Ballot Initiatives

California Ballot Initiative Targets Doctors for Drug War Expansion (Also: Another Payday for Lawyers)

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"Yeah, this doc is tripping balls right now. Keeps going on about a sonic screwdriver."
Doctor Who

Another California election, another host of ballot initiatives with hidden (and not-so-hidden) agendas. Consumer Watchdog is sponsoring a couple of healthcare-related ballot initiatives this November. One of them, Proposition 46, increases the cap on the medical malpractice claims for pain and suffering from $250,000 to a little bit more than $1 million. Note that this is just a cap on the pain-and-suffering component of a claim, not the other parts of a claim like lost wages, et cetera.

While this is obviously an effort to increase malpractice payouts, the initiative has been packaged with some rather bizarre drug war-influenced regulations, apparently as a way to get popular support. The ballot initiative would require drug and alcohol testing of doctors, require all health care officials to narc on any doctor he or she thinks might be under the influence, and also forces health care workers to consult a prescription drug database before prescribing certain drugs (like painkillers).

All these other regulations may end up being what helps kill the initiative. It was the addition of the drug testing that prompted the San Jose Mercury News to recommend against the initiative's passage, even though it supports the other stuff. Dozens of medical groups and unions oppose the bill, no doubt because of the potential financial impacts on the industry and their bottom lines. But the drug war component has also drawn opposition from several civil liberties groups. Everybody from the American Civil Liberties Union (ACLU) to the California chapter of the National Association for Advancement of Colored People (NAACP) has declared opposition to the initiative. Opponents have raised more than $56 million to campaign against it, compared to $7.5 million from supporters. Californians can expect lots and lots of commercials on this one.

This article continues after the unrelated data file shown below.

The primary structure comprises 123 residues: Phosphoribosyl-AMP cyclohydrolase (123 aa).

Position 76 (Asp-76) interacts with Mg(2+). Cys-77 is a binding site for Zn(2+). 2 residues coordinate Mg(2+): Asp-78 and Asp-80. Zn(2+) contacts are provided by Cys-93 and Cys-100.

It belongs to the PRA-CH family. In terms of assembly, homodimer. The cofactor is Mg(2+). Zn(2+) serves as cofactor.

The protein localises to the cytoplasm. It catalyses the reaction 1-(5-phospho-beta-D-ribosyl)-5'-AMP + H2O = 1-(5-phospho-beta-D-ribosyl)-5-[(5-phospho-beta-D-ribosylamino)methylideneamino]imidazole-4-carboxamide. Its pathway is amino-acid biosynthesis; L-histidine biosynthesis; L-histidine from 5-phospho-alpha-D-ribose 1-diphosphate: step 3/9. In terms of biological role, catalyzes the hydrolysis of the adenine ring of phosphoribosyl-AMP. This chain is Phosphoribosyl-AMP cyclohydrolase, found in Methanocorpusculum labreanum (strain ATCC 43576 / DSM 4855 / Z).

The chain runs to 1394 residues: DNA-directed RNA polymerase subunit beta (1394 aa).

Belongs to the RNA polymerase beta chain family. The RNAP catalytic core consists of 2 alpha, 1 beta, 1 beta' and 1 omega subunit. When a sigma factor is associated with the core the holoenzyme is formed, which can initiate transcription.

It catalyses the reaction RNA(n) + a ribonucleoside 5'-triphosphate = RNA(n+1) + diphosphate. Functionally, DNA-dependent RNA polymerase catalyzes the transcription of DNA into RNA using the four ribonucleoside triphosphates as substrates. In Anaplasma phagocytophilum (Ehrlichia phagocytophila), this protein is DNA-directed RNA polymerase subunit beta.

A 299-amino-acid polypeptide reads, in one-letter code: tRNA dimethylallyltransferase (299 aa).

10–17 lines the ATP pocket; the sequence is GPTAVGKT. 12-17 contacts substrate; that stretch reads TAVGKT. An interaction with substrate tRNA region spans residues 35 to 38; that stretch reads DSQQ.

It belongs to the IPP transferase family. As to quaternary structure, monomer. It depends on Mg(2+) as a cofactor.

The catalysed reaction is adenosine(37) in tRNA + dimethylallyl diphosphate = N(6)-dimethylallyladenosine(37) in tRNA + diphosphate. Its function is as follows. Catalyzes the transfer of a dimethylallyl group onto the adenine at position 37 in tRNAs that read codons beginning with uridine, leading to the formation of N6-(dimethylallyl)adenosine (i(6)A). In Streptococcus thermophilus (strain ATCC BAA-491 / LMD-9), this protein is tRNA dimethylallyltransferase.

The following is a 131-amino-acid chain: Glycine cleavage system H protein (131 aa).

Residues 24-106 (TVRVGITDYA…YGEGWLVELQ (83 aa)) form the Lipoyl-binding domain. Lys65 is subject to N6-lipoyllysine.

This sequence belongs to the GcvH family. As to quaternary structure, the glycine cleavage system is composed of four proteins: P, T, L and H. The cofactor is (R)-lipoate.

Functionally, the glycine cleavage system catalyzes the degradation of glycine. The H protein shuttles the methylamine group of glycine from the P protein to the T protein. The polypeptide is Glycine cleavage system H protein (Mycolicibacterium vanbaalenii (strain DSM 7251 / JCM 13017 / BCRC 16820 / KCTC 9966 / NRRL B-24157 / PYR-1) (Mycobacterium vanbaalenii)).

Consumer Watchdog is also the sponsor of Proposition 45, which would require insurance companies to seek permission from the California Insurance Commissioner and have public hearings for any rate changes. Steven Maviglio, a consultant for Californians Against Higher Health Care Costs (which opposes Prop. 45) writing at The California Majority Report, notes that Consumer Watchdog earns millions of dollars billing the state of California for intervening in rate cases that come up before the state's Department of Insurance, thanks to a no-bid contract. Just to make it clear, Consumer Watchdog directly earns revenue from the state as a result of its activism in controlling state policy, something to keep in mind when it complains about the evils of the insurance industry.

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    1. There’s a search engine I use to pull up creative commons photos to go with blog posts. I typed in “doctor” and all I got were dozens and dozens of Doctor Who-related photos. It was a sign.

  1. Good to know lots of people are fighting this crap.

  2. Just to make it clear, Consumer Watchdog directly earns revenue from the state as a result of its activism in controlling state policy

    “What is this ‘conflict of interest’ of which you speak?”

    /Consumer Watchdog